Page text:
• Faith Meets Reason: Scholars Discuss a Much-Disputed Field of Philosophy

    Philosophy Seminar
    Only 21 scholars of the 164 who applied were accepted into the St. Thomas Seminar in Philosophy of Religion and Philosophical Theology. Here, Linda Zagzebski, a philosophy professor at the University of Oklahoma, gives a presentation at the seminar. (Photo by Mark Brown)

    A new community of scholars is forming, thanks to the St. Thomas Philosophy Department and associate professor Michael Rota.

    For the past three summers, graduate students and beginning professors of philosophy and theology have traveled from around the world to attend the St. Thomas Summer Seminar in Philosophy of Religion and Philosophical Theory, which is led by Rota and coorganizer Dean Zimmerman of Rutgers University, and funded by the Templeton Foundation. The seminar they developed focuses on often neglected, yet widely sought after, contributions to a much disputed field of philosophy: philosophy as it relates to religion. Rota says it has been more than 20 years since a seminar of this magnitude was held.

    The presence and popularity of the seminar marks a key change in the relationship between mainstream philosophy and religion. “Forty years ago if you were, say, a committed Christian, you would not mention that [as a philosopher],” Rota said.

    But today, graduate students and faculty in top-tier philosophy programs are more open to addressing religious issues, Rota said. Theism, which always has been recognized by philosophy programs at Catholic universities, is now taken as a “serious contender” of relevant importance to all philosophers, he said, so young philosophers and theologians are jumping at the chance to attend a seminar that fills the theistic gap.

    Rota sought the Templeton grant because of his interest in the work of Alvin Plantinga, who was a leader in unapologetically Christian philosophical thought. The Templeton Foundation, created by philanthropist Sir John Templeton, supports projects that involve academics asking “big questions” about human purpose. Templeton projects have been funded at several universities, including Notre Dame, Georgetown, Columbia and Oxford. The $709,000 Templeton grant to Rota’s seminar began in 2009.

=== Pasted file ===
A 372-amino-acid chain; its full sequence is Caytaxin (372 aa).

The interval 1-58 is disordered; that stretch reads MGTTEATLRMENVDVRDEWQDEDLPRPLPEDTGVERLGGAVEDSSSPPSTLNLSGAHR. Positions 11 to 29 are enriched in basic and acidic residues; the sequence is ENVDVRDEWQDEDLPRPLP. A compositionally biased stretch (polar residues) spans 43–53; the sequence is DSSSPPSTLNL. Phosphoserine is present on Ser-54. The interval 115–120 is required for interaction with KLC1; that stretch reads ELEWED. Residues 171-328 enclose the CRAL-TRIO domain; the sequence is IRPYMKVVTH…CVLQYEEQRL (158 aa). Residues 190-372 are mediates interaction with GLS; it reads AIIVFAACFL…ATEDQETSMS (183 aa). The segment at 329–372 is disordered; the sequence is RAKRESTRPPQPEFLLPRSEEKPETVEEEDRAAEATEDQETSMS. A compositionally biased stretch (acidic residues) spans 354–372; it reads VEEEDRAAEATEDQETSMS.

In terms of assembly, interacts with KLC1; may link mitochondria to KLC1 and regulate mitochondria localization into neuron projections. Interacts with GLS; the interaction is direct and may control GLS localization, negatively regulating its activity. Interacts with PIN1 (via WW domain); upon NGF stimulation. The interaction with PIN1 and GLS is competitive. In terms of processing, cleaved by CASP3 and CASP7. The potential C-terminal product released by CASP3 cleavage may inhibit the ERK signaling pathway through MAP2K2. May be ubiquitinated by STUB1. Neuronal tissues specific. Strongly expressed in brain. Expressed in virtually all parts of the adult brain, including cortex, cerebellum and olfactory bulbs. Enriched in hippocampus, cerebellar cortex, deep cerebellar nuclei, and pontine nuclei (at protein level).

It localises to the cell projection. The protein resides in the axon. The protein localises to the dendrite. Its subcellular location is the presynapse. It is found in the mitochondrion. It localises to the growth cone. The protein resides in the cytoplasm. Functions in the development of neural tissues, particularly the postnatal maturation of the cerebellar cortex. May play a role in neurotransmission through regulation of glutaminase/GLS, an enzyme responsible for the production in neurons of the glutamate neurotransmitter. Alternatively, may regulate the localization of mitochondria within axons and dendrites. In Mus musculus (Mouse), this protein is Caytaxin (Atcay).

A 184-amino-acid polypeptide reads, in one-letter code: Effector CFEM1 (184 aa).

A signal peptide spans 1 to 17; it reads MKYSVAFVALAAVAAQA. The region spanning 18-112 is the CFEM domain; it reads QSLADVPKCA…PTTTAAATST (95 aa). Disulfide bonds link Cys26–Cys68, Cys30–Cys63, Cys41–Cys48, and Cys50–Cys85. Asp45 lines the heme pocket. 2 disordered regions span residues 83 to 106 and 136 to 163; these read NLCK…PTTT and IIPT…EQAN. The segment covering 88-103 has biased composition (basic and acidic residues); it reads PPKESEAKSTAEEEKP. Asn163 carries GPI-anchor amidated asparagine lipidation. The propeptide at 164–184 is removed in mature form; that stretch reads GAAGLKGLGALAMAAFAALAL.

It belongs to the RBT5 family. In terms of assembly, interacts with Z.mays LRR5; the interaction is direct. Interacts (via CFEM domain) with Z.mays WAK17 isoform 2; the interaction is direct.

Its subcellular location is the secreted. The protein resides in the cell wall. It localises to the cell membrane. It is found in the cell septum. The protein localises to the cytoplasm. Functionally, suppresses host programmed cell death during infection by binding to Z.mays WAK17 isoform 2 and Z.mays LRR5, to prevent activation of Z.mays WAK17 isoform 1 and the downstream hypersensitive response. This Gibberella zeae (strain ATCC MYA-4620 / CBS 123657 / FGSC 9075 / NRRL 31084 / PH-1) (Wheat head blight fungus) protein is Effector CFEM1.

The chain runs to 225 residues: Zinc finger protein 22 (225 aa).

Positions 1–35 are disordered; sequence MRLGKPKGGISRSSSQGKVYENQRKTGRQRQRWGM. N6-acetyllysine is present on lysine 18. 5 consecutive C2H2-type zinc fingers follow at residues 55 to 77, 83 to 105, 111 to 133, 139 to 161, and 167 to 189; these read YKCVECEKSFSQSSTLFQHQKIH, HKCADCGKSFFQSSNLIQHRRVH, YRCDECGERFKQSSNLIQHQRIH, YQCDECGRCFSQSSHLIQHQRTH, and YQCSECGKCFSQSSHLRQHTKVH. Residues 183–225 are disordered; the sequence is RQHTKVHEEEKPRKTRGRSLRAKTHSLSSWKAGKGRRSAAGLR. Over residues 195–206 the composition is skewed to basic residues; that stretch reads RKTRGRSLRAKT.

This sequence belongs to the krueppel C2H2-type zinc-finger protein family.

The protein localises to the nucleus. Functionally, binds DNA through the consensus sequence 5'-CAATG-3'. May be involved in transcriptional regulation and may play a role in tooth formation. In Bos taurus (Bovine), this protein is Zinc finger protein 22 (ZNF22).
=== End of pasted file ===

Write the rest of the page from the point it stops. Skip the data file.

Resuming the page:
In 2012, 164 applications for the seminar were received and 21 participants accepted. Applicants must be within five years of receiving their Ph.D.s, and about half the participants are graduate students and the other half junior faculty. All are among the best and the brightest philosophers and theologians from top universities around the world.

    Charity Anderson, a postdoctoral fellow at Oxford University, was one of the participants last summer. “The seminar provided a unique opportunity to learn from philosophers doing cutting-edge work in the field,” Anderson said. “The sessions were stimulating, but I also enjoyed the many conversations that took place over meals and down time.”

    The three-week seminar brings top academic names to St. Paul to present discussions on a variety of topics in philosophy and religion. “Most [students] of the elite programs in philosophy don’t have the opportunity to take classes in philosophy of religion,” Rota said. “Many of these students are interested in questions about God. So we want to give them a chance to learn from people who are doing the best work in that area.”

    Presenters have included Alvin Plantinga of Notre Dame; Hans Halvorson and Thomas Kelly of Princeton University; Eleonore Stump of Saint Louis University; Roger White of the Massachusetts Institute of Technology; and Linda Zagzebski of the University of Oklahoma.

    The seminar has covered discussion topics as specific as reductionism and the philosophy of biology, and as open as the problem of evil.

    Each session begins much like a lecture, with each expert presenting a view on the topic. Generally philosophers of opposing viewpoints are chosen to present their positions, and a debate follows. Rota said summer 2012 highlights included a discussion focusing on neuroscience and philosophy by Jeffrey Schwartz, UCLA School of Medicine, and Hans Halvorson, Princeton University. Another highlight was a session on human freedom and divine foreknowledge by Linda Zagzebski, University of Oklahoma, and David Hunt, Whittier College. Rota said this puzzle is thousands of years old. “The problem of freedom and foreknowledge has to do with the question, ‘if God knows what you are going to do in the future, how can you still be free?’” Rota said, explaining the topic with enthusiasm. “How can it really be up to you if he already knows what you will choose?”

    These provocative questions and expertly led debates keep enhancing the reputation of the seminar and the competitive nature of applications to participate.

    Philosophy Department chair Sandra Menssen believes the seminar is a wonderful opportunity for both the St. Thomas community and scholars from around the world. She said members of her department are able to sit in on the discussions. “Rota has done a wonderful job assembling an internationally renowned group of presenters for the summer seminars,” Menssen said. “He’s brought in the best philosophers of religion in the English-speaking world to lecture.”

    The seminar will return in the summer of 2014 with a fresh group of philosophers and theologians.

    Read more from CAS Spotlight.

http://www.stthomas.edu/news/wp-content/themes/magpress